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Advanced Air Traffic Services: Separation Management

This is an applications-oriented research topic. Proposals submitted for this topic should clearly formulate a hypothesis that tactical separation minima can be reduced below current minima under a specific and clearly defined set of conditions without safety being degraded, and explain what their rationale is.

Even though this topic is not addressing collision avoidance, it is expected that a collision-risk assessment must be conducted whenever a reduction of separation minima is considered. It is also expected that wake-encounter risk assessments be carried out in support of any proposed reduction to the minima. Project proposals should explain whether they will conduct the wake-encounter risk assessment, the collision risk assessment, or both, explain the rationale for their proposed approach and describe the methodology that they will use for collecting input data and for conducting the analysis. The proposal must also explain the validation techniques they plan to use in their research. It is expected that the validation techniques include any of the validation techniques that are commonly used for concepts at low Technology Readiness Levels (TRL), including expert groups, and model based validations. Innovative validation approaches may also be proposed. The objective of the project will be to either confirm or reject their hypothesis.

The following is a non-exhaustive list of potential areas for research:

  • The use of Time-Based Separation (TBS) on final approach has already been validated in SESAR. In headwind conditions TBS are lower than Distance Based Separation (DBS) thus maintaining capacity that would otherwise be reduced. At higher altitudes, winds are usually stronger, which may result in a larger difference between TBS and DBS than in final approach. Exploratory research projects may analyse the potential benefits of defining TBS minima in environments other than final approach. Research into the use of TBS may include the definition of speed-based minima (i.e. separation minima as a function of aircraft speed), potentially considering the higher resistance to wake vortex of slower propeller-powered aircraft.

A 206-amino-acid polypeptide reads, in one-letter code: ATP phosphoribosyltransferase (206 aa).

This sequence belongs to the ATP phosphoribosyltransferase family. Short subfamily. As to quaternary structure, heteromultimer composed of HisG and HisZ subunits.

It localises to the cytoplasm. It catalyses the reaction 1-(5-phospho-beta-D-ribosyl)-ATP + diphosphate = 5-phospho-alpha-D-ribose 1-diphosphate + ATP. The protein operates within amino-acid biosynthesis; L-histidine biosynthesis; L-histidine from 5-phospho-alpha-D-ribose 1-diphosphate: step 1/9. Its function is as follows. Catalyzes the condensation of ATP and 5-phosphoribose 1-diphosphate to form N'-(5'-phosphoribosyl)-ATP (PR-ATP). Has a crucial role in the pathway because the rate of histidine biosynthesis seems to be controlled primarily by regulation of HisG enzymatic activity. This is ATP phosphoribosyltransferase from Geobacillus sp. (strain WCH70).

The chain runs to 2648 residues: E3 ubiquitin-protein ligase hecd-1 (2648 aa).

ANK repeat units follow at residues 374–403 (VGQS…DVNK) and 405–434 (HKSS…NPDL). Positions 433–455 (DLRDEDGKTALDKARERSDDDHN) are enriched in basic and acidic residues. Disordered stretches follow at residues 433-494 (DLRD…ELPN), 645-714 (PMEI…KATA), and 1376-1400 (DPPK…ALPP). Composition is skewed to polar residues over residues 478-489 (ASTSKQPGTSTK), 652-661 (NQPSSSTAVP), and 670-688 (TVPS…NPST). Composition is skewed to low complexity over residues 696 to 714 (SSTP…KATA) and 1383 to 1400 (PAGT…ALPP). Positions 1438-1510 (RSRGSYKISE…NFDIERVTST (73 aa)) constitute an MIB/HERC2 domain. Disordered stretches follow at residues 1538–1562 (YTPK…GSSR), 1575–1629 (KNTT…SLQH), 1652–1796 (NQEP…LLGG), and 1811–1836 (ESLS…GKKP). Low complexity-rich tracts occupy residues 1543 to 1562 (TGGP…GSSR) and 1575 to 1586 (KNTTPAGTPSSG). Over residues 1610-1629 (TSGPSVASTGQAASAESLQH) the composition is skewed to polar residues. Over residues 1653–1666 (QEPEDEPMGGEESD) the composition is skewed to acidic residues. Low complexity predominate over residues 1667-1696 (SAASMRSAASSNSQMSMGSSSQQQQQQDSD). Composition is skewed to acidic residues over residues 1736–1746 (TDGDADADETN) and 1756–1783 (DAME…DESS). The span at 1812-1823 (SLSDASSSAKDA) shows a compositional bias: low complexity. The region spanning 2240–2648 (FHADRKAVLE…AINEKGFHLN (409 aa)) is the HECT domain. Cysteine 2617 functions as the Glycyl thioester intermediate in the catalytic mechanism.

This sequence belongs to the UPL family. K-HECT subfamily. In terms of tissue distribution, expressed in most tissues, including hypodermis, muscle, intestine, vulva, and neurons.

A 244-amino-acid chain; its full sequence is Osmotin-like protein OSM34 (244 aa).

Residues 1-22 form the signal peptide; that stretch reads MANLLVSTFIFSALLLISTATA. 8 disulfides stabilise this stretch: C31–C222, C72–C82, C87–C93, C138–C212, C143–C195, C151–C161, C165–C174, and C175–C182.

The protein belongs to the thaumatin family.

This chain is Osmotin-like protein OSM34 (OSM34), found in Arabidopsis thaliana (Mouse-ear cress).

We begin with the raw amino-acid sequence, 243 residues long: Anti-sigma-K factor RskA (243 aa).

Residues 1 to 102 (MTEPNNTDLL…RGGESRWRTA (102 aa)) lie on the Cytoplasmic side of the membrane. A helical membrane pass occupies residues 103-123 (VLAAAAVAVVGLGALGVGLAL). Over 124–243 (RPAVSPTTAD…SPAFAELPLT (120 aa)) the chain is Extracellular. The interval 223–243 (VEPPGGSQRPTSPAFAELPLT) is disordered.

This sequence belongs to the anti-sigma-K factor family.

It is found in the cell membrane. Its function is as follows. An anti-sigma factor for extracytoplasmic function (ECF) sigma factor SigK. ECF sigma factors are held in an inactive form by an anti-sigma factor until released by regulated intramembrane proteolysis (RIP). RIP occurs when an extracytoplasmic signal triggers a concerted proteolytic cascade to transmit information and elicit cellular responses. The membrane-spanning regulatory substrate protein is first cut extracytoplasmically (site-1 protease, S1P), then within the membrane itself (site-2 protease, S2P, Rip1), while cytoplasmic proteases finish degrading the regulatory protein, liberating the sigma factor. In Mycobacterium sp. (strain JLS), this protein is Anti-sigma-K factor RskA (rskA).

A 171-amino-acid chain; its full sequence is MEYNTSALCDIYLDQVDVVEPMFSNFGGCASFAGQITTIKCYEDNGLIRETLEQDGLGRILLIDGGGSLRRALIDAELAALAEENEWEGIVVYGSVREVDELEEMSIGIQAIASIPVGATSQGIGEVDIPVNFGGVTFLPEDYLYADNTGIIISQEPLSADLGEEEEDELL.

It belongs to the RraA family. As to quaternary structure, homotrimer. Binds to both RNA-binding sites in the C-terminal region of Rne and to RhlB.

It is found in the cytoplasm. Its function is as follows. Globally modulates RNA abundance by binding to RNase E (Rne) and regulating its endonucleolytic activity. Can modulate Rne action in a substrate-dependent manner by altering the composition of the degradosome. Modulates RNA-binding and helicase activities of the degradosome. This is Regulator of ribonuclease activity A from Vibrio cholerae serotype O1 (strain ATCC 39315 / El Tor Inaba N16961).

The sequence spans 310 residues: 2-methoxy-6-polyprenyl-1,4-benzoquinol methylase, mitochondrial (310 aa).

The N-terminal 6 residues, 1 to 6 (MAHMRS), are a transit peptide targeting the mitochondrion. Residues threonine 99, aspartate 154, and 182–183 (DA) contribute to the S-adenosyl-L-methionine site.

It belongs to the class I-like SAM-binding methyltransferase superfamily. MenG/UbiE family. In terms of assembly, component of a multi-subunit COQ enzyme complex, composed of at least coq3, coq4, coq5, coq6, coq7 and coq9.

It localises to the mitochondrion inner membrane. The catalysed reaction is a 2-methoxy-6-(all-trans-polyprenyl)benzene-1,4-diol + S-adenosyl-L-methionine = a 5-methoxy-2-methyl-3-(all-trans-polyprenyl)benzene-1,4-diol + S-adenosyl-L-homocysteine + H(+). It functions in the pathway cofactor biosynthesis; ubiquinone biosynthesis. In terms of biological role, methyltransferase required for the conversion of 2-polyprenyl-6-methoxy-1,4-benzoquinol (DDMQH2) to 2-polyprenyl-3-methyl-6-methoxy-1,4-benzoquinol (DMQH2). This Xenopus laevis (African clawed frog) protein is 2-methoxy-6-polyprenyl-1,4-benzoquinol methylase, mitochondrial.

• Current tactical separation minima are defined either as a lateral or as a vertical minimum. Exploratory research projects may investigate the possibility of defining separation minima that combine lateral and vertical minima. Combined separation minima would specify lateral and vertical separation minima that are individually below the existing vertical and lateral minima, but when attained simultaneously are as safe as current minima (e.g. in an environmment where aircrafts are currently separated 5NM laterally or 1.000 ft. vertically, separate them X NM laterally and Y feet vertically, with X less than NM and Y less than 1.000 ft.).

  • The concept of Performance Based Navigation (PBN) brings with it the capability of clearly defined and predictable navigation performance. Projects may investigate the contribution that PBN and the associated navigation applications, specifications and technologies could make to the revision of separation minima (e.g. by reducing applicable minima when two aircraft are known to be established on tracks that they will conform to as per a specific
    RNP value).

Keeping aircraft separated from each other is one of the core functions of ATM. In the SESAR concept, ground automation supports air traffic controllers in their task of providing separation management. Separation management starts by strategically limiting the density of potential separation conflicts (i.e. limiting traffic density and traffic complexity), but is ultimately ensured tactically by keeping aircraft separated at or above the pre-defined separation minima. The tactical separation minima are defined for each surveillance environment, and are essentially the same as they were decades ago.

With reference to the SJU Annual Work Programme 2016, this topic covers Section 3.5.4 sub Work area 1.2 topic a).

The exploratory research challenge is to hypothesize and test a set of conditions in which lower tactical separation standards may be safe within the current surveillance environment. Any newly proposed separation scheme needs to be assessed against the risk of collisions and the probability of disruptive wake vortex encounters.

Applications-oriented projects in this topic are expected to contribute to the body of knowledge in the field of how separation minima can be reduced without compromising safety. The reduction of separation minima will allow for an increase of airspace capacity, which is one of the key objectives of the SESAR programme.